Example: a low threshold actually corresponds to a higher error rate deliberately accepted by the system designer. For a medical diagnostic algorithm, for example, we especially want to avoid false negatives because in the event of a false positive, it is always possible for us to carry out more tests. It may thus be chosen to use a low threshold for false positives (which increases their number) if this makes it possible to have a higher threshold for false negatives (which will reduce their number).

Errors related to the terms of use

Errors can also occur due to the conditions of use of the AI system.

Poor data quality
The quality of the data supplied to the system during its use modifies its performance.

Example: this can be observed when using a voice assistant in a noisy environment: the quality of the assistant’s understanding is then reduced.

Defects related to the material or its constraints

When the system is dependent on physical components such as sensors, the quality of the system output will depend on the state of these components.

Example: a system for detecting incivility by video surveillance may be subject to more errors if deployed on a fleet of cameras with insufficient resolution.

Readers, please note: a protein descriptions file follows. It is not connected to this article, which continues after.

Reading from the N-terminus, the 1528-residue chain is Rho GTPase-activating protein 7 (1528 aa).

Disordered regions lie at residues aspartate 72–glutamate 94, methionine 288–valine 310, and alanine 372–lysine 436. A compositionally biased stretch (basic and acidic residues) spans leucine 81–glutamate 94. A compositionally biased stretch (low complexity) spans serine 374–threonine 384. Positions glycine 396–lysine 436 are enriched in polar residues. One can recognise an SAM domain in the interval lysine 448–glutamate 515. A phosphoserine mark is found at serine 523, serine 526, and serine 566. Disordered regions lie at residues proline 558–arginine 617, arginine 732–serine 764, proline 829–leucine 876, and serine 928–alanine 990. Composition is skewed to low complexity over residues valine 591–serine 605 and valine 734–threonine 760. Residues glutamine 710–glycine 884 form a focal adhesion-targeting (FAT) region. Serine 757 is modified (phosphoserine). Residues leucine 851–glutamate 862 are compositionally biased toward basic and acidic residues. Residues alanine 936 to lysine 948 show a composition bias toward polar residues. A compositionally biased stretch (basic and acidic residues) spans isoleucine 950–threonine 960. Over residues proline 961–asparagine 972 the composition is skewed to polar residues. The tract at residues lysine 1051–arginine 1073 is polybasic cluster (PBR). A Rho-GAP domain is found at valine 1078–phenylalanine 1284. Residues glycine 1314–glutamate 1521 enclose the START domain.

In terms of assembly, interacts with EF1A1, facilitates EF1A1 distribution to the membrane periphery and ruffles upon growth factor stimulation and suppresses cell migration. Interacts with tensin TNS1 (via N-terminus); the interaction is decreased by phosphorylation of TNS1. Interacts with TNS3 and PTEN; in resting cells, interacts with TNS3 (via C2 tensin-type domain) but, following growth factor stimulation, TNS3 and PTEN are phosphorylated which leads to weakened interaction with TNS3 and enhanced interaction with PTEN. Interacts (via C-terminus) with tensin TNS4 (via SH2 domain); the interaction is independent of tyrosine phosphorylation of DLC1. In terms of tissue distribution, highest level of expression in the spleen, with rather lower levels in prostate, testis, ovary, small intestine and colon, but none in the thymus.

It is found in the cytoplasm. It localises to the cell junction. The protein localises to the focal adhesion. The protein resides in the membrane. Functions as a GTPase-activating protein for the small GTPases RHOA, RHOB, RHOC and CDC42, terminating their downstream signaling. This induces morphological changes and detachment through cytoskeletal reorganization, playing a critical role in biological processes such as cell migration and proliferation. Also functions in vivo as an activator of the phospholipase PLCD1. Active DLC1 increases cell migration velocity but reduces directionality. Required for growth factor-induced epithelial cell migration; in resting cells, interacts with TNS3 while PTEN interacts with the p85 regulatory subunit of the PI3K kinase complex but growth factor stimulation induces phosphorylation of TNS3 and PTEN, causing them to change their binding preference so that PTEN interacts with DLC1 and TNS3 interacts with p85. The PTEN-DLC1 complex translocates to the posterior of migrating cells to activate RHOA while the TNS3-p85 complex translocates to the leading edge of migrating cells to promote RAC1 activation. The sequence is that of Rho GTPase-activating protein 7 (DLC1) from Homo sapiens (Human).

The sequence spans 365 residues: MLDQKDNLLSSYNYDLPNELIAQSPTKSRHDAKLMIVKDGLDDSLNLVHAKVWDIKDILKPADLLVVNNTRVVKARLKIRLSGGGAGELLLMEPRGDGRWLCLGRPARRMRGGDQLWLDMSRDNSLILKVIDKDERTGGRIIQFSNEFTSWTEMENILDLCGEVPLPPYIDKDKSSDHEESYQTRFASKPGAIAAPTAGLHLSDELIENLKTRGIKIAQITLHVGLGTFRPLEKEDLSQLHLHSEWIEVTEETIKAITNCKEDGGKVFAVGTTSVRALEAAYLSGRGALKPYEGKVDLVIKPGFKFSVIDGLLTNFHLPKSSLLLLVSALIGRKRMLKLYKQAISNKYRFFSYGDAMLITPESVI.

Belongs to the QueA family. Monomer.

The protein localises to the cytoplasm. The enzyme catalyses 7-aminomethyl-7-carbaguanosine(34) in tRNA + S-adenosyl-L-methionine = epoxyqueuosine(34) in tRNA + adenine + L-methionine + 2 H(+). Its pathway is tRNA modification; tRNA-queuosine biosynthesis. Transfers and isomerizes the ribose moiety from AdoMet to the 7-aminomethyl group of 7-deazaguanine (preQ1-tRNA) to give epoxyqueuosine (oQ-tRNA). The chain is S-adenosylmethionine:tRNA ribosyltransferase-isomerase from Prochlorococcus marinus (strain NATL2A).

Other default risks

Finally, like any complex system, artificial intelligence systems are not exempt from the classic failures of computer systems that can occur on the physical infrastructures where the calculations are made, during the communication of information, or even because of a human error.

Where artificial intelligence systems differ from more traditional computerized systems is in the difficulties posed by the identification of the problem: we speak of explainability. Indeed, and in particular in so-called “deep” systems, such as neural networks, the number of parameters used makes it often impossible to understand where the error comes from. To limit this risk, it is recommended to keep certain data useful to the system for a proportionate period: this is traceability.

ChatGPT the Chatbot With a Million Users that Impresses the Web

Sources: CleverlySmart, PinterPandai, arXiv (Cornell University), Michigan State University

Photo credit: sujins via Pixabay